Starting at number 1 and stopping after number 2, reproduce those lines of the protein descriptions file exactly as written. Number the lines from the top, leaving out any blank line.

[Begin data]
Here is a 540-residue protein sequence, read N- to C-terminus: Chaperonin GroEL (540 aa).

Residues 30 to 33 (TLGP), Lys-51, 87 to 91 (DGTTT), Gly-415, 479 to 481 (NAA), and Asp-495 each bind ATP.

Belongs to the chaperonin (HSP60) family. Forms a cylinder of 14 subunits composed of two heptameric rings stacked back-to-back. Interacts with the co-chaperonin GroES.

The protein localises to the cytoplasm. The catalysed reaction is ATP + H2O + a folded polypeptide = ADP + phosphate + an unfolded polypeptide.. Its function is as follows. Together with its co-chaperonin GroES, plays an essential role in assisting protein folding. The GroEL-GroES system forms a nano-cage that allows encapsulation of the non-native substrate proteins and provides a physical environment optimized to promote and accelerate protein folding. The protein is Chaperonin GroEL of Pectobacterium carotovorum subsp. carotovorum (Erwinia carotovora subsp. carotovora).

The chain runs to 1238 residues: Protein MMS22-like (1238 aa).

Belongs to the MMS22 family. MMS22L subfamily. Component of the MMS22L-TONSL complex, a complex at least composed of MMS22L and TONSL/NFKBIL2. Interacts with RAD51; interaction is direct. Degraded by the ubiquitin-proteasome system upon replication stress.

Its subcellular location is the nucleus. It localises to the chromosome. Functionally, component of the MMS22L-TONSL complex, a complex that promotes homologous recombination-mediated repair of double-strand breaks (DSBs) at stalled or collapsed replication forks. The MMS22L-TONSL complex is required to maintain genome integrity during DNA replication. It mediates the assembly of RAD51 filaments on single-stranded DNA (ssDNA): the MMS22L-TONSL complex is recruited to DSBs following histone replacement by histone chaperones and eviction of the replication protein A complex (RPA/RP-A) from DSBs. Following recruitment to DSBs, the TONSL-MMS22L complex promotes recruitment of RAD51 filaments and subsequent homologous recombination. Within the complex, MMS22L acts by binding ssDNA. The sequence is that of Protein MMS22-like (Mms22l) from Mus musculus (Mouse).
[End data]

Here is a 540-residue protein sequence, read N- to C-terminus: Chaperonin GroEL (540 aa).

Residues 30 to 33 (TLGP), Lys-51, 87 to 91 (DGTTT), Gly-415, 479 to 481 (NAA), and Asp-495 each bind ATP.